The key content that pupils will learn has not been clearly identified. This means that teachers do not have all of the information that they need to teach. Some pupils do not achieve as well as they should in these subjects.

The school regularly checks how well pupils are learning. Staff swiftly intervene to give pupils support when it is needed. The school quickly identifies the needs of pupils with SEND.

Staff help these pupils to have access to the same curriculum as their peers. Staff are well trained to offer the right support. This enables pupils with SEND to achieve well.

Pupils behave well. They show their school's core value of resilience by not giving up when their work is challenging. Pupils, including children in the Reception class, work together to help one another to overcome problems.

Pupils enjoy talking about their learning. They take pride in their work.

Pupils experience a broad range of activities that enhance their personal development.

Pupils take on leadership roles that contribute to the smooth running of the school. For example, Year 6 pupils act as buddies to children in the Reception class. This helps the youngest children to settle quickly into the life of the school.

Pupils understand about different types of families. They admire differences between people and said that everyone should be treated with respect.

Staff reported that the school cares about their well-being.

Staff said that they benefit from the training that they receive which helps them to deliver the curriculum well. The school carefully considers workload when making changes to the curriculum.

Governors know the school well.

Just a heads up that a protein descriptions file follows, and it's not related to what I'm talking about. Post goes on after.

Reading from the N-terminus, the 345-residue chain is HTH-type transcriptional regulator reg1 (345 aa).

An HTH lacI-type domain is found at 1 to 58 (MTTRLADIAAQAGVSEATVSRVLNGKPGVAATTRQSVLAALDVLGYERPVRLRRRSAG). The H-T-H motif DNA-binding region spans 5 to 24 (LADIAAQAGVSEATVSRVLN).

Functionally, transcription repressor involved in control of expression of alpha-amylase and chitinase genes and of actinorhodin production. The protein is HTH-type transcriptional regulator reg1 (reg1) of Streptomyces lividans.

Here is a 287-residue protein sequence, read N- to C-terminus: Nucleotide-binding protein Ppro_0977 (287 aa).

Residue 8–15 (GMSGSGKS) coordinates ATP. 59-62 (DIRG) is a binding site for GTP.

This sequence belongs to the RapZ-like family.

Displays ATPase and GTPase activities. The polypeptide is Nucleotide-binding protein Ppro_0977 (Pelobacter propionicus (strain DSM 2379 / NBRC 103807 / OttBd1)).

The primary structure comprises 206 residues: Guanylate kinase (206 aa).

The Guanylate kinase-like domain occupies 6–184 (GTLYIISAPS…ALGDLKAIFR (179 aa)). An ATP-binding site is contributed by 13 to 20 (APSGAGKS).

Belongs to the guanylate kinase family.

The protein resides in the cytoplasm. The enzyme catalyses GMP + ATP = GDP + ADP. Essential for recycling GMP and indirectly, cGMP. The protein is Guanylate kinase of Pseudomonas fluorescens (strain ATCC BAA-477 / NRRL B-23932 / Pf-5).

They support and challenge the school to maintain the good quality of education that pupils receive.


The arrangements for safeguarding are effective.

What does the school need to do to improve?

(Information for the school and appropriate authority)

• In a small number of subjects, the school has not identified the most important knowledge that pupils should learn.

This means that teachers do not have all of the information that they need in order to build pupils' knowledge in the subjects that they study. The school should ensure that these subjects are further refined to enable teachers to teach well so that pupils know more and remember more.

Background When we have judged a school to be good, we will then normally go into the school about once every four years to confirm that the school remains good.

This is called an ungraded inspection, and it is carried out under section 8 of the Education Act 2005. We do not give graded judgements on an ungraded inspection. However, if we find evidence that a school would now receive a higher or lower grade, then the next inspection will be a graded inspection, which is carried out under section 5 of the Act.

Usually this is within one to two years of the date of the ungraded inspection. If we have serious concerns about safeguarding, behaviour or the quality of education, we will deem the ungraded inspection a graded inspection immediately.

This is the second ungraded inspection since we judged the school to be good in January 2014.